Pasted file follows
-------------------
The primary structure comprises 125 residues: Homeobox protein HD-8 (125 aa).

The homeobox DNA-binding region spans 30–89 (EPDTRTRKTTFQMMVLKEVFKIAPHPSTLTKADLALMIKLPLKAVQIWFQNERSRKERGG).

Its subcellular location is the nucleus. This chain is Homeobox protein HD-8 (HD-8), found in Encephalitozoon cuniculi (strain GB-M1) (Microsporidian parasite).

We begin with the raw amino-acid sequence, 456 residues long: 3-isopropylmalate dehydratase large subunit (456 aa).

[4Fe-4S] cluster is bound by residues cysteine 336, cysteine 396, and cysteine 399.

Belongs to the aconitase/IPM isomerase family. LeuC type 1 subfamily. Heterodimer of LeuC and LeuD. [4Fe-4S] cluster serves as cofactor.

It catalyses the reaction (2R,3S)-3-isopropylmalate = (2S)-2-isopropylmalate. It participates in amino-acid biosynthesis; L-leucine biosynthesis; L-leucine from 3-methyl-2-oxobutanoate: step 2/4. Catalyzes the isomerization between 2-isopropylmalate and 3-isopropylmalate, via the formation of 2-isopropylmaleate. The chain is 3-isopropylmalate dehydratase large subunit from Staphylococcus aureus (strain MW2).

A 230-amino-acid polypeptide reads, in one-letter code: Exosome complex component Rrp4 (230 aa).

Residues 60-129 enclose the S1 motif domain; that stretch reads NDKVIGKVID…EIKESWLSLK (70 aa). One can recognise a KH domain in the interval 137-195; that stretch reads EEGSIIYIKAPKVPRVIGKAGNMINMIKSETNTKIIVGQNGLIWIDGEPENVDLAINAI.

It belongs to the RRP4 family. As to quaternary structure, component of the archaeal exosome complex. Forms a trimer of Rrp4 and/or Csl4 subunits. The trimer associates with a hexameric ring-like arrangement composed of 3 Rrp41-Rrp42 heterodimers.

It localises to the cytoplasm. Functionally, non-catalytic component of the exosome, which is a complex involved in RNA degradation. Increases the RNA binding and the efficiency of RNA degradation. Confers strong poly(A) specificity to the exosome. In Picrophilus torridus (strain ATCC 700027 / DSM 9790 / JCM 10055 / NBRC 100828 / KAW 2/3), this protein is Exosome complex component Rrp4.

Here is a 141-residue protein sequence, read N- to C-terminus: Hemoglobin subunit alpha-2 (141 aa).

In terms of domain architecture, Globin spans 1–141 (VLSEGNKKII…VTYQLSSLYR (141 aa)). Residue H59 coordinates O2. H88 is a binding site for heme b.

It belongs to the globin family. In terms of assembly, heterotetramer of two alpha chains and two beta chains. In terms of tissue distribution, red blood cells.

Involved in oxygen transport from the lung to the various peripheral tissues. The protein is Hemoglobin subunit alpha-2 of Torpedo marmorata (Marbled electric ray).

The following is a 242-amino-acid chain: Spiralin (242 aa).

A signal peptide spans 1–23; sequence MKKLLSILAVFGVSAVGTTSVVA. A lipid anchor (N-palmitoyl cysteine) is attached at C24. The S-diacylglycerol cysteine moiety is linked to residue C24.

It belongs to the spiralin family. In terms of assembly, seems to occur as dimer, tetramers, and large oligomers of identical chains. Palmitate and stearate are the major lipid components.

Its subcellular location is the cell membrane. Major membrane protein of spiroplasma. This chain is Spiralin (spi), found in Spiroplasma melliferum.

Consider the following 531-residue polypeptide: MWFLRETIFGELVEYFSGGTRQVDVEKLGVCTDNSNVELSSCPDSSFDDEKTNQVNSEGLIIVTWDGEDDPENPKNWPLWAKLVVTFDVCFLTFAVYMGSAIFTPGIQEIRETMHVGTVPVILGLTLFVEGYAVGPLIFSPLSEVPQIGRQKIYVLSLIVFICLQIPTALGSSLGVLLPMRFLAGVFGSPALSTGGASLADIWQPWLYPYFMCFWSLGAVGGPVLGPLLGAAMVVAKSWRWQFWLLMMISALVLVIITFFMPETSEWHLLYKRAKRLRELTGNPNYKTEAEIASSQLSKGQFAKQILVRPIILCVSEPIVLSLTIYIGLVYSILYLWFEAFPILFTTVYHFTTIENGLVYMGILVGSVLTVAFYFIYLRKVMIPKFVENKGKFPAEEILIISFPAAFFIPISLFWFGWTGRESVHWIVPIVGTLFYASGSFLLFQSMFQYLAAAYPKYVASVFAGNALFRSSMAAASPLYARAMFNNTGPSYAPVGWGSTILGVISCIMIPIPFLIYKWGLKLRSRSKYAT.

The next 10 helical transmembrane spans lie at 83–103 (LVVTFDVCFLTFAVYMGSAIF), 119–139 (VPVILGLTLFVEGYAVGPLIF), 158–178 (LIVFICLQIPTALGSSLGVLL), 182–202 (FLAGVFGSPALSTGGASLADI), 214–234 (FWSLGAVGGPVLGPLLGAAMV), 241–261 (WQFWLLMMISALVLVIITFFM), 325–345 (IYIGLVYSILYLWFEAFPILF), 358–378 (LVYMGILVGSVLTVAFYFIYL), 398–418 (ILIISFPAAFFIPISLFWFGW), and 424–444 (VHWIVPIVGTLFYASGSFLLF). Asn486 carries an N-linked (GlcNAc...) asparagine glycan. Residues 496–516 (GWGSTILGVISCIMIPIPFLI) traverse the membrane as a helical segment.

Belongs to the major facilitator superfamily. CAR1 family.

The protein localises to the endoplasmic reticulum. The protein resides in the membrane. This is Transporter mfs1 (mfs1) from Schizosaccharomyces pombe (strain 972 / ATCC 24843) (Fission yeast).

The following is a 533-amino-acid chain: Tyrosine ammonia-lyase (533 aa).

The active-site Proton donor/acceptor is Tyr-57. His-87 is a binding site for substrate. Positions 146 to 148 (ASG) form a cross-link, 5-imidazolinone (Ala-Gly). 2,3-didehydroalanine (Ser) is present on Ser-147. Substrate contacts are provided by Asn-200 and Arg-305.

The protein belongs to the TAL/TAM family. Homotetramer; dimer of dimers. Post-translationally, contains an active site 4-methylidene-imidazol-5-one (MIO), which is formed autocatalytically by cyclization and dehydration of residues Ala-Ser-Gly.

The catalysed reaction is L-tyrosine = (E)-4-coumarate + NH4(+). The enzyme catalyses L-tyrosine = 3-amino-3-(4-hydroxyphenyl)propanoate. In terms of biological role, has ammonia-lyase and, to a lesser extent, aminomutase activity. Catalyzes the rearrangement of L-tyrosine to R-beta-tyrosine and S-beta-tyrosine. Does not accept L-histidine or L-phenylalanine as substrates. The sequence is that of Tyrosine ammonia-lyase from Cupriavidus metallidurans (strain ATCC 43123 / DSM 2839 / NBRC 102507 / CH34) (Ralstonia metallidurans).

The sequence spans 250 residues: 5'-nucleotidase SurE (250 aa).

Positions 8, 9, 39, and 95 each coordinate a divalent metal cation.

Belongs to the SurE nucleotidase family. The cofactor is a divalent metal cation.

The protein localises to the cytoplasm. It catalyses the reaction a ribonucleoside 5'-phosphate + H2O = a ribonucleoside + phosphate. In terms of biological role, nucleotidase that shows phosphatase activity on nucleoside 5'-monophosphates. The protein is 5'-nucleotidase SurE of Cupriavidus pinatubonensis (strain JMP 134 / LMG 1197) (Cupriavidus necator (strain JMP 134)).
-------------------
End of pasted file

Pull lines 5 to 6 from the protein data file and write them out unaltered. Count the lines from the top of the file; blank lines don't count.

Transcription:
[4Fe-4S] cluster is bound by residues cysteine 336, cysteine 396, and cysteine 399.

Belongs to the aconitase/IPM isomerase family. LeuC type 1 subfamily. Heterodimer of LeuC and LeuD. [4Fe-4S] cluster serves as cofactor.